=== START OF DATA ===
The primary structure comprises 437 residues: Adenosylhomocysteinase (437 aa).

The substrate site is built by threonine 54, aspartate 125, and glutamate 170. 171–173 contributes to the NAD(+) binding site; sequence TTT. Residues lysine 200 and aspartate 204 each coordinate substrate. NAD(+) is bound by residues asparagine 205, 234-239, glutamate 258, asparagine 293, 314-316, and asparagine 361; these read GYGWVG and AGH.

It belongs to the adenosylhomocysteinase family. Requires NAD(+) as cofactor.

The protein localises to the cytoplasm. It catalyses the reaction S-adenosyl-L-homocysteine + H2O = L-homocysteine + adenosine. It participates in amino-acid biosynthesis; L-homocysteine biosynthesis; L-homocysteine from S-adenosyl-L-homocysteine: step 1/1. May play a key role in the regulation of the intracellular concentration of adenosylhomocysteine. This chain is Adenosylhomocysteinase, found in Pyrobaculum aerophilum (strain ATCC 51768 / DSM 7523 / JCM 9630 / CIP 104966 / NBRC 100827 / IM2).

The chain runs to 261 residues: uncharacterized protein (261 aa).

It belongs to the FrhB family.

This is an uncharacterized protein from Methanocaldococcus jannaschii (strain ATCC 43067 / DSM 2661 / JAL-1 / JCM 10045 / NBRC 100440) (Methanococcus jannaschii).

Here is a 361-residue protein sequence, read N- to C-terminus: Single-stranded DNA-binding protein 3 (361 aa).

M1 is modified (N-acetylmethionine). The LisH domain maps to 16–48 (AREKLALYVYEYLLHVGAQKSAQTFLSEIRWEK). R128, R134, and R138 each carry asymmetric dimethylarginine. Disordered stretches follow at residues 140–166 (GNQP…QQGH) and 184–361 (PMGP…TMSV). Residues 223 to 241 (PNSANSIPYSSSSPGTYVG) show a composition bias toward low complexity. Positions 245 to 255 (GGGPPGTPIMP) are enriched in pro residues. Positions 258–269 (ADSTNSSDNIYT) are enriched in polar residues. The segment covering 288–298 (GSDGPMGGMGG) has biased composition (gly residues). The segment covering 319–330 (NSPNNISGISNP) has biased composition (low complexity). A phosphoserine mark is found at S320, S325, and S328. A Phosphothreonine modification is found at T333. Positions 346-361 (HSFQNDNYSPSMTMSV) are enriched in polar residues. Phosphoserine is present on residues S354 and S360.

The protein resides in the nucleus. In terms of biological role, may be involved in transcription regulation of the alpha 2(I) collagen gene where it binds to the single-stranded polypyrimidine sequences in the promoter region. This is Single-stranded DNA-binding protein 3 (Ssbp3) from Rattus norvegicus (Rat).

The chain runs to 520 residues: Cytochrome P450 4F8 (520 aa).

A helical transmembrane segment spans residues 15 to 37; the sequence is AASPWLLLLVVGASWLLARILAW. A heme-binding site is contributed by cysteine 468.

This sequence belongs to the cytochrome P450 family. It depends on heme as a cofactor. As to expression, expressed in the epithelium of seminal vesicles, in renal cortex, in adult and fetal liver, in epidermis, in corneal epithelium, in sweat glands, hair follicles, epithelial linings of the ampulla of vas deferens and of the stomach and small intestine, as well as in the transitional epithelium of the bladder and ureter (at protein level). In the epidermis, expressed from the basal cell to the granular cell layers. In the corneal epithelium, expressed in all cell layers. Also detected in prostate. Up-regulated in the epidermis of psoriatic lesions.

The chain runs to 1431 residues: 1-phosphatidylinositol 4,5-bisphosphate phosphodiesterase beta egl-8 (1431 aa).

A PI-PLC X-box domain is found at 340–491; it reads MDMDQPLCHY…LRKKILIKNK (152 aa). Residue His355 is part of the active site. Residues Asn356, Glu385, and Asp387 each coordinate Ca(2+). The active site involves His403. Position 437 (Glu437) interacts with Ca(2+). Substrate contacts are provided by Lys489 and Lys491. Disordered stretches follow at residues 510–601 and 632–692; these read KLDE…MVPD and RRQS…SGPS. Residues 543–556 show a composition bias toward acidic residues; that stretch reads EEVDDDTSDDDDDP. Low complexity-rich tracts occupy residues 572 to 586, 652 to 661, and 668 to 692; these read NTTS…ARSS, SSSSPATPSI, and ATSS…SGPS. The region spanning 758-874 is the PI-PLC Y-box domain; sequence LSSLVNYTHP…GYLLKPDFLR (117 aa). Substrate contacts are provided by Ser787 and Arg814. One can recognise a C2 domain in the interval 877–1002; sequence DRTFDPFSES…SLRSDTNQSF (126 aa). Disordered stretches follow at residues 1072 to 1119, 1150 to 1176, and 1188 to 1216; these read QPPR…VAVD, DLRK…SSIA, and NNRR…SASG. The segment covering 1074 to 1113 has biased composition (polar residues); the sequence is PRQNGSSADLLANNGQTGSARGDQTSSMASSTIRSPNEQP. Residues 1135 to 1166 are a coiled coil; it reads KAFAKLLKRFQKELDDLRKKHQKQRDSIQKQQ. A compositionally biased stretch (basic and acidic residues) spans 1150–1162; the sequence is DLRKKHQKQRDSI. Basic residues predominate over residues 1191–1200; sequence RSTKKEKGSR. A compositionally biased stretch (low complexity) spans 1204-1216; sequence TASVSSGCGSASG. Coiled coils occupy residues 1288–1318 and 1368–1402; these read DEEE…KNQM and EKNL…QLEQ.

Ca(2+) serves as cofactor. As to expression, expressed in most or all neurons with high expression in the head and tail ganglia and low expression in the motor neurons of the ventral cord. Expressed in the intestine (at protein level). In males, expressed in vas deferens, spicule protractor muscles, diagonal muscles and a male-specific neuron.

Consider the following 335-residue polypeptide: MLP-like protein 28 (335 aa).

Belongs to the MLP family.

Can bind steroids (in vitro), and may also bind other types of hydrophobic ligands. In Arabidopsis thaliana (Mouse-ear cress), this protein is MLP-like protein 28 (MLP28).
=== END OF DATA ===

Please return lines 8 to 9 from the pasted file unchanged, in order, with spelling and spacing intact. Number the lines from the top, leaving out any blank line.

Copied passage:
Here is a 361-residue protein sequence, read N- to C-terminus: Single-stranded DNA-binding protein 3 (361 aa).

M1 is modified (N-acetylmethionine). The LisH domain maps to 16–48 (AREKLALYVYEYLLHVGAQKSAQTFLSEIRWEK). R128, R134, and R138 each carry asymmetric dimethylarginine. Disordered stretches follow at residues 140–166 (GNQP…QQGH) and 184–361 (PMGP…TMSV). Residues 223 to 241 (PNSANSIPYSSSSPGTYVG) show a composition bias toward low complexity. Positions 245 to 255 (GGGPPGTPIMP) are enriched in pro residues. Positions 258–269 (ADSTNSSDNIYT) are enriched in polar residues. The segment covering 288–298 (GSDGPMGGMGG) has biased composition (gly residues). The segment covering 319–330 (NSPNNISGISNP) has biased composition (low complexity). A phosphoserine mark is found at S320, S325, and S328. A Phosphothreonine modification is found at T333. Positions 346-361 (HSFQNDNYSPSMTMSV) are enriched in polar residues. Phosphoserine is present on residues S354 and S360.